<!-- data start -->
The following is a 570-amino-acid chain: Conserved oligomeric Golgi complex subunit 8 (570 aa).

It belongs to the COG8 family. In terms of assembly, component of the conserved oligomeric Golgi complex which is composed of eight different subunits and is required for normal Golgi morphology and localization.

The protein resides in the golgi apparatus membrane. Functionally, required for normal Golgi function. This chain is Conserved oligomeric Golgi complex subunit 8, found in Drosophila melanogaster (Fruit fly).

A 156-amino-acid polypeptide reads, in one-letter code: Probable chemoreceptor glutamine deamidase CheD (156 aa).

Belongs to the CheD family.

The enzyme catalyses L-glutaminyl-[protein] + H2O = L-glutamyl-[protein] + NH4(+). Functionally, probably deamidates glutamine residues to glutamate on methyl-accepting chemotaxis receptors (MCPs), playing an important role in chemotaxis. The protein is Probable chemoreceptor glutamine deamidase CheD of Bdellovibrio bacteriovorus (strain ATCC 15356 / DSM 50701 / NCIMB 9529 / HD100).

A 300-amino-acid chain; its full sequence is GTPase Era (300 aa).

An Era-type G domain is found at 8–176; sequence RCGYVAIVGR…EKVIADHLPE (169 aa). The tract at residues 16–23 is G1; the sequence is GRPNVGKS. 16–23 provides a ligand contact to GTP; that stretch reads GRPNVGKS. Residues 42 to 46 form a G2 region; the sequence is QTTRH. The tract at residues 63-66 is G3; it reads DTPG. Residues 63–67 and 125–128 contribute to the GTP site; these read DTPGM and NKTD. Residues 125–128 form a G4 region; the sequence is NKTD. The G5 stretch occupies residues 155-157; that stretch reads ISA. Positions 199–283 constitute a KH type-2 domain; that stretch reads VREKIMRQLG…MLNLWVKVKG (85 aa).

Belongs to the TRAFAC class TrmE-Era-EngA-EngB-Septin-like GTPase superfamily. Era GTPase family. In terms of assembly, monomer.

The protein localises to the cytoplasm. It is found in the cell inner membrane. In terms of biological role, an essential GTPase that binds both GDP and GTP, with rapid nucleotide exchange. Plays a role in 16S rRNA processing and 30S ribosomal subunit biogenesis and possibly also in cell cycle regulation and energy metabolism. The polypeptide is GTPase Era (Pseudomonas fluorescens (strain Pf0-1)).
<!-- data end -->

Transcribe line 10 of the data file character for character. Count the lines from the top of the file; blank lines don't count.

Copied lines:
The protein localises to the cytoplasm. It is found in the cell inner membrane. In terms of biological role, an essential GTPase that binds both GDP and GTP, with rapid nucleotide exchange. Plays a role in 16S rRNA processing and 30S ribosomal subunit biogenesis and possibly also in cell cycle regulation and energy metabolism. The polypeptide is GTPase Era (Pseudomonas fluorescens (strain Pf0-1)).